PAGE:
Sitting in an office waiting room with waiting men, if one were to walk in this office it would seem like some sort of club for short brown hair, 30-something men with athletic physiques. In this case, we men were waiting for our chance to audition for a Minneapolis TV commercial for a local amusement park called “Valley Fair.” Today the audition details called for a hip, urban Dad. I was none of the above, but my agent thought I fit the bill and should go for it despite the fact that I had been in the acting/commercial world for all less than six months. In fact, this was my first commercial audition–Ever!
I had been taking beginner acting classes at a local regional theater and to up my acting game joined what was called the Performance Studio. This move meant I wanted go from acting as a hobby to an actual craft and possibly become a working actor. The new dream was forming. I wasn’t sure at the time and thought taking it to the next level may help clarify whether this was a legitimate dream or simply delusional. I decided to go for it!
Waiting to be called in for the audition that day I was nervous. I had no idea what to expect other than what I had been told at the on-camera commercial 4-week class I had just completed. Relax. Be yourself. Look into the camera. Trust your instincts. Sounds simple, but it ain’t. For this audition we were not given any lines, that is dialogue to be said during the commercial. We would simply be called in and asked to follow directions. This made it worse as I had been trained to rely on dialogue to help prepare. How do you prepare for the unknown?
Soon to be called, I looked for clues from those exiting the room where the auditions were taking place. Unable to pick up on anything I gave up and waited by meditating and focusing on my breath–It wasn’t working. “Allen Lindskog!” My name, albeit not correct, was called. I wanted to correct her by saying think umlaut over the “o” and say “oo,” that’s how you pronounce my name, Lindskoog. Even fellow Swedes have difficulties and this being my first ever commercial audition best not to set a negative precedent.
Walking into the simple bare walled, curtain-less room with exposed brick, this felt more like a place where they do porn films or at the very least audition for them. Did my agent fail to mention something? I have heard of this kind of thing, but only in Hollywood not Minneapolis. The camera operator/assistant read my name off the notepad she held in her hand. She said my name perfectly. Great no need to correct her. The director sitting at the table basically explained the gist of the 30-second commercial spot which included shots of a family of four, mother, father, daughter and son enjoying a day at Valley Fair. The commercial would culminate with a shot of the Father riding down a big slide. The final shot would be the father coming towards the camera ending with an extreme close-up of the father’s face. What the director wanted was what kind of face would I make if I were sliding and having the time of my life. With no time to prepare, the director said, “Action!” I looked into the camera and made the biggest smiling grin with matching wide eyes as I puffed my cheeks out like a deranged pufferfish. This took all of 10-seconds. The director thanked me and said he would be in touch with my agent. And that was that.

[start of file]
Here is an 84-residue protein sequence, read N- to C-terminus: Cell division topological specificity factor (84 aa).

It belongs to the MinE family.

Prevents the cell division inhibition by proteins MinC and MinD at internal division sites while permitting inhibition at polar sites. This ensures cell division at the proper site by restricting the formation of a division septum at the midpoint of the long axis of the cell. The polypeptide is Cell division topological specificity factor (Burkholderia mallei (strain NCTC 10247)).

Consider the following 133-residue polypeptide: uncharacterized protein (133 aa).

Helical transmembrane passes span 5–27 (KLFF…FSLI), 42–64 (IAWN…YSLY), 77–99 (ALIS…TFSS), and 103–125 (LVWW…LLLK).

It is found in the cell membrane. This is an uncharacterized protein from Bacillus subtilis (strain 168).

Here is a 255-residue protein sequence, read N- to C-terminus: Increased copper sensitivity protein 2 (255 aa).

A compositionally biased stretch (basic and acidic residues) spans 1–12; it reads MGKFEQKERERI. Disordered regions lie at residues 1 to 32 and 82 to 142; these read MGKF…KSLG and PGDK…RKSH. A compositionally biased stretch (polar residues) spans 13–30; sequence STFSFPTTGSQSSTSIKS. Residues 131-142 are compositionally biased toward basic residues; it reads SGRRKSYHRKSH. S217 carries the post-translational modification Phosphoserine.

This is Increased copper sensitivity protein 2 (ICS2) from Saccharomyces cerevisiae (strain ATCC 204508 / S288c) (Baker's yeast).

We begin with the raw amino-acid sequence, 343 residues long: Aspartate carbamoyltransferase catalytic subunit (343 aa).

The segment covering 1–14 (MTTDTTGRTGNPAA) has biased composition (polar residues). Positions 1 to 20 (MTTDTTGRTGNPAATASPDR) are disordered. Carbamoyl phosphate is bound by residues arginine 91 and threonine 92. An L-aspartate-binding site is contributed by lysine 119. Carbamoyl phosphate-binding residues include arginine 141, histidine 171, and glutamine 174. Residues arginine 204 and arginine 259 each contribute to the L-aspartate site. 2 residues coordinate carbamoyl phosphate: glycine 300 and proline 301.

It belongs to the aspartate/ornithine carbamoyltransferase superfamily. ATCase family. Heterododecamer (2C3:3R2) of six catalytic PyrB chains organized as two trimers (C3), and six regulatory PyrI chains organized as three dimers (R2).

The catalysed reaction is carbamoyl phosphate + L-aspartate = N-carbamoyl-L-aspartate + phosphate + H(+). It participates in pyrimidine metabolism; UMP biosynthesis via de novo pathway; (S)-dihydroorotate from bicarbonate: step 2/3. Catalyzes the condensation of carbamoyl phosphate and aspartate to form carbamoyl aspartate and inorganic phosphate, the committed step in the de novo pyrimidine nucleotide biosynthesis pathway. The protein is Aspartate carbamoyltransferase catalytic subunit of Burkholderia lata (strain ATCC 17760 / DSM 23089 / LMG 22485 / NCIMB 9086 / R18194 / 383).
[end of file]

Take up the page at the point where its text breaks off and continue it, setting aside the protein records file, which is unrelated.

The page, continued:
A few weeks passed and I put the commercial out of my mind. Veterans of commercial work all told me it takes many auditions before getting cast and simply chalk it all up to experience. And so I did. I had fun regardless of the outcome. One day while walking from my car to the performance studio for a script analysis class my cell phone rang. Answering it was my agent, “Allen good news! You got cast in the Valley Fair commercial! Congrats, nobody ever lands a commercial on their first audition.” I thanked my agent after she gave me the details about date, time and location. I was ecstatic. My first ever commercial audition and I got it. I got something I told myself.
It was then that the unclear dream of wanting to be a working actor, that is to make a living out of doing it, became clear. Over the course of the next few years while taking classes, getting cast in commercials, low budget films and doing plays as part of the performance studio, I formulated a plan for a move to the Big Apple where many go to follow their dreams.
Check out Dream the previous post if you have not already.